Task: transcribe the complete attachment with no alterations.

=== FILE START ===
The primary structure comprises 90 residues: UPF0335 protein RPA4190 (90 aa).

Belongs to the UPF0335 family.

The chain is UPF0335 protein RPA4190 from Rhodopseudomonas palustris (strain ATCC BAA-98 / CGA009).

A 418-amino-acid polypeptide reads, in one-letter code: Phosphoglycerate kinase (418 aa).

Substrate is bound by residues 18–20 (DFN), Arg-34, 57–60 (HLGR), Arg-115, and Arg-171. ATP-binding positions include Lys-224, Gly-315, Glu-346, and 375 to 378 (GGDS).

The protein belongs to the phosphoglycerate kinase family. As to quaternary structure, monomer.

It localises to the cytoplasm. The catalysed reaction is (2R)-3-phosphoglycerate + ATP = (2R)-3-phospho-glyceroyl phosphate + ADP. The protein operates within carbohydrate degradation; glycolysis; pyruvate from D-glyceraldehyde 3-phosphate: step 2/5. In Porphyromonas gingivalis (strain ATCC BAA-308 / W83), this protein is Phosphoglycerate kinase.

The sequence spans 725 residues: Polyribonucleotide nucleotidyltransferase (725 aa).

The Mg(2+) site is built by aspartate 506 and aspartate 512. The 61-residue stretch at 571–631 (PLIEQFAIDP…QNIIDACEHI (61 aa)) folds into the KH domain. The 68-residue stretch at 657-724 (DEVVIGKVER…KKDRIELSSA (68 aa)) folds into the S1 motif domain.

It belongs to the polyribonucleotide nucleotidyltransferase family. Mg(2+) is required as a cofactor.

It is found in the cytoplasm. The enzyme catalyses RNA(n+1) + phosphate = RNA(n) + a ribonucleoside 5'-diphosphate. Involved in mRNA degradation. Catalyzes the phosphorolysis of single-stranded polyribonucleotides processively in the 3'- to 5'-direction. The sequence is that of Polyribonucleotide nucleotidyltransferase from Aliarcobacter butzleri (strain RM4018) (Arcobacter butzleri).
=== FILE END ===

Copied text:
The primary structure comprises 90 residues: UPF0335 protein RPA4190 (90 aa).

Belongs to the UPF0335 family.

The chain is UPF0335 protein RPA4190 from Rhodopseudomonas palustris (strain ATCC BAA-98 / CGA009).

A 418-amino-acid polypeptide reads, in one-letter code: Phosphoglycerate kinase (418 aa).

Substrate is bound by residues 18–20 (DFN), Arg-34, 57–60 (HLGR), Arg-115, and Arg-171. ATP-binding positions include Lys-224, Gly-315, Glu-346, and 375 to 378 (GGDS).

The protein belongs to the phosphoglycerate kinase family. As to quaternary structure, monomer.

It localises to the cytoplasm. The catalysed reaction is (2R)-3-phosphoglycerate + ATP = (2R)-3-phospho-glyceroyl phosphate + ADP. The protein operates within carbohydrate degradation; glycolysis; pyruvate from D-glyceraldehyde 3-phosphate: step 2/5. In Porphyromonas gingivalis (strain ATCC BAA-308 / W83), this protein is Phosphoglycerate kinase.

The sequence spans 725 residues: Polyribonucleotide nucleotidyltransferase (725 aa).

The Mg(2+) site is built by aspartate 506 and aspartate 512. The 61-residue stretch at 571–631 (PLIEQFAIDP…QNIIDACEHI (61 aa)) folds into the KH domain. The 68-residue stretch at 657-724 (DEVVIGKVER…KKDRIELSSA (68 aa)) folds into the S1 motif domain.

It belongs to the polyribonucleotide nucleotidyltransferase family. Mg(2+) is required as a cofactor.

It is found in the cytoplasm. The enzyme catalyses RNA(n+1) + phosphate = RNA(n) + a ribonucleoside 5'-diphosphate. Involved in mRNA degradation. Catalyzes the phosphorolysis of single-stranded polyribonucleotides processively in the 3'- to 5'-direction. The sequence is that of Polyribonucleotide nucleotidyltransferase from Aliarcobacter butzleri (strain RM4018) (Arcobacter butzleri).